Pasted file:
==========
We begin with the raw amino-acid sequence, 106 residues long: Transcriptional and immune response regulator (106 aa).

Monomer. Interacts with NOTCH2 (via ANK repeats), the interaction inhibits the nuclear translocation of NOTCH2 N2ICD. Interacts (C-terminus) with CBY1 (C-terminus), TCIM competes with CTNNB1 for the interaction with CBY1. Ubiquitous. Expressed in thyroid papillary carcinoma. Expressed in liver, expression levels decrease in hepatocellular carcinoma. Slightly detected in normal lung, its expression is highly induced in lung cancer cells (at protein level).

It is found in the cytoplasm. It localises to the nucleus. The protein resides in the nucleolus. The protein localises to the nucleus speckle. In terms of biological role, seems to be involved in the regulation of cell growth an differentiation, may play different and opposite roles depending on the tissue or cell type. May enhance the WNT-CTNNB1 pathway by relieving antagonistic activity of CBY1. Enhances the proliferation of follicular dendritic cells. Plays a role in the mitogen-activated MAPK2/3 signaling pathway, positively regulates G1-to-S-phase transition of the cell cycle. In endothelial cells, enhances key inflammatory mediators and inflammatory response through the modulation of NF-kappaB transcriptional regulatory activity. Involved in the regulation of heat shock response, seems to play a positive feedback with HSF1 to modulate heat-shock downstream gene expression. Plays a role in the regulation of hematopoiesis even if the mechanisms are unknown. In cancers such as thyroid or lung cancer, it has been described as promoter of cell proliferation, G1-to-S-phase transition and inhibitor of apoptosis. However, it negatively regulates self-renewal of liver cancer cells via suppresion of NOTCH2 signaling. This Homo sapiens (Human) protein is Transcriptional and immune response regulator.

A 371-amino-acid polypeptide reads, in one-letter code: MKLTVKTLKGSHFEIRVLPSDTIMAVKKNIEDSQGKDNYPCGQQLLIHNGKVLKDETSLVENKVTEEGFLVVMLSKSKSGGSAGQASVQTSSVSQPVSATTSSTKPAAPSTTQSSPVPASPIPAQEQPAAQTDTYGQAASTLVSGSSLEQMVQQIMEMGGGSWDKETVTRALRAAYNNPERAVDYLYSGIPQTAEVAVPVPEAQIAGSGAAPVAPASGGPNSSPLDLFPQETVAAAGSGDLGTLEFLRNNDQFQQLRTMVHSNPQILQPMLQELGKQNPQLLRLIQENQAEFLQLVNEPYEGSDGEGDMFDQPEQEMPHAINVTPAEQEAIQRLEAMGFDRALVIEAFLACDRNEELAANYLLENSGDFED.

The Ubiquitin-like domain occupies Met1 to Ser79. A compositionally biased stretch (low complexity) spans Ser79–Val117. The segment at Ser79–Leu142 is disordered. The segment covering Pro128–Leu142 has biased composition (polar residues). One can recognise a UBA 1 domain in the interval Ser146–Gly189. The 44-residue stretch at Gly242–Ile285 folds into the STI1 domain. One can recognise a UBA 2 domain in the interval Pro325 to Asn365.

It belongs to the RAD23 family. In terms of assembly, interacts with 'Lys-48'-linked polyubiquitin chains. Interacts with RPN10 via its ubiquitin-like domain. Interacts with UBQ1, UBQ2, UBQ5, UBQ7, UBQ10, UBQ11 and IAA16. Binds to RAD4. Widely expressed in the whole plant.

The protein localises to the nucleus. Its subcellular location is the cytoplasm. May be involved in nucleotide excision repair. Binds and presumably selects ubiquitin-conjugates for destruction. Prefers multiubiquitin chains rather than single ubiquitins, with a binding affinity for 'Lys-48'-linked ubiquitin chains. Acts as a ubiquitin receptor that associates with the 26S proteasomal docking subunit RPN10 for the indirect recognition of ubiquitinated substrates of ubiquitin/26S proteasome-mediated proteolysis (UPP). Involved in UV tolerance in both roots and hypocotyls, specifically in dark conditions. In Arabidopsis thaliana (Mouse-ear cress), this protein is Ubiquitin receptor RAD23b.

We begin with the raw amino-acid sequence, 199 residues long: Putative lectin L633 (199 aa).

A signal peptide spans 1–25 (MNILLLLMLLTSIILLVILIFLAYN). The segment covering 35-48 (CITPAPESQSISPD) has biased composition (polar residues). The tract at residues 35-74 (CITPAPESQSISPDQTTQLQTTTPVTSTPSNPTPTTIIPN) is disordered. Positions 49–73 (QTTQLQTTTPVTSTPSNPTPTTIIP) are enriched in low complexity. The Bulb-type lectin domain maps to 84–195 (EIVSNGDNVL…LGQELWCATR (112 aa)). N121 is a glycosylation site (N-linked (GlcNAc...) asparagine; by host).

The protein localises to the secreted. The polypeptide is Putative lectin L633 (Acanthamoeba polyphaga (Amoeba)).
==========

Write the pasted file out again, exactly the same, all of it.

We begin with the raw amino-acid sequence, 106 residues long: Transcriptional and immune response regulator (106 aa).

Monomer. Interacts with NOTCH2 (via ANK repeats), the interaction inhibits the nuclear translocation of NOTCH2 N2ICD. Interacts (C-terminus) with CBY1 (C-terminus), TCIM competes with CTNNB1 for the interaction with CBY1. Ubiquitous. Expressed in thyroid papillary carcinoma. Expressed in liver, expression levels decrease in hepatocellular carcinoma. Slightly detected in normal lung, its expression is highly induced in lung cancer cells (at protein level).

It is found in the cytoplasm. It localises to the nucleus. The protein resides in the nucleolus. The protein localises to the nucleus speckle. In terms of biological role, seems to be involved in the regulation of cell growth an differentiation, may play different and opposite roles depending on the tissue or cell type. May enhance the WNT-CTNNB1 pathway by relieving antagonistic activity of CBY1. Enhances the proliferation of follicular dendritic cells. Plays a role in the mitogen-activated MAPK2/3 signaling pathway, positively regulates G1-to-S-phase transition of the cell cycle. In endothelial cells, enhances key inflammatory mediators and inflammatory response through the modulation of NF-kappaB transcriptional regulatory activity. Involved in the regulation of heat shock response, seems to play a positive feedback with HSF1 to modulate heat-shock downstream gene expression. Plays a role in the regulation of hematopoiesis even if the mechanisms are unknown. In cancers such as thyroid or lung cancer, it has been described as promoter of cell proliferation, G1-to-S-phase transition and inhibitor of apoptosis. However, it negatively regulates self-renewal of liver cancer cells via suppresion of NOTCH2 signaling. This Homo sapiens (Human) protein is Transcriptional and immune response regulator.

A 371-amino-acid polypeptide reads, in one-letter code: MKLTVKTLKGSHFEIRVLPSDTIMAVKKNIEDSQGKDNYPCGQQLLIHNGKVLKDETSLVENKVTEEGFLVVMLSKSKSGGSAGQASVQTSSVSQPVSATTSSTKPAAPSTTQSSPVPASPIPAQEQPAAQTDTYGQAASTLVSGSSLEQMVQQIMEMGGGSWDKETVTRALRAAYNNPERAVDYLYSGIPQTAEVAVPVPEAQIAGSGAAPVAPASGGPNSSPLDLFPQETVAAAGSGDLGTLEFLRNNDQFQQLRTMVHSNPQILQPMLQELGKQNPQLLRLIQENQAEFLQLVNEPYEGSDGEGDMFDQPEQEMPHAINVTPAEQEAIQRLEAMGFDRALVIEAFLACDRNEELAANYLLENSGDFED.

The Ubiquitin-like domain occupies Met1 to Ser79. A compositionally biased stretch (low complexity) spans Ser79–Val117. The segment at Ser79–Leu142 is disordered. The segment covering Pro128–Leu142 has biased composition (polar residues). One can recognise a UBA 1 domain in the interval Ser146–Gly189. The 44-residue stretch at Gly242–Ile285 folds into the STI1 domain. One can recognise a UBA 2 domain in the interval Pro325 to Asn365.

It belongs to the RAD23 family. In terms of assembly, interacts with 'Lys-48'-linked polyubiquitin chains. Interacts with RPN10 via its ubiquitin-like domain. Interacts with UBQ1, UBQ2, UBQ5, UBQ7, UBQ10, UBQ11 and IAA16. Binds to RAD4. Widely expressed in the whole plant.

The protein localises to the nucleus. Its subcellular location is the cytoplasm. May be involved in nucleotide excision repair. Binds and presumably selects ubiquitin-conjugates for destruction. Prefers multiubiquitin chains rather than single ubiquitins, with a binding affinity for 'Lys-48'-linked ubiquitin chains. Acts as a ubiquitin receptor that associates with the 26S proteasomal docking subunit RPN10 for the indirect recognition of ubiquitinated substrates of ubiquitin/26S proteasome-mediated proteolysis (UPP). Involved in UV tolerance in both roots and hypocotyls, specifically in dark conditions. In Arabidopsis thaliana (Mouse-ear cress), this protein is Ubiquitin receptor RAD23b.

We begin with the raw amino-acid sequence, 199 residues long: Putative lectin L633 (199 aa).

A signal peptide spans 1–25 (MNILLLLMLLTSIILLVILIFLAYN). The segment covering 35-48 (CITPAPESQSISPD) has biased composition (polar residues). The tract at residues 35-74 (CITPAPESQSISPDQTTQLQTTTPVTSTPSNPTPTTIIPN) is disordered. Positions 49–73 (QTTQLQTTTPVTSTPSNPTPTTIIP) are enriched in low complexity. The Bulb-type lectin domain maps to 84–195 (EIVSNGDNVL…LGQELWCATR (112 aa)). N121 is a glycosylation site (N-linked (GlcNAc...) asparagine; by host).

The protein localises to the secreted. The polypeptide is Putative lectin L633 (Acanthamoeba polyphaga (Amoeba)).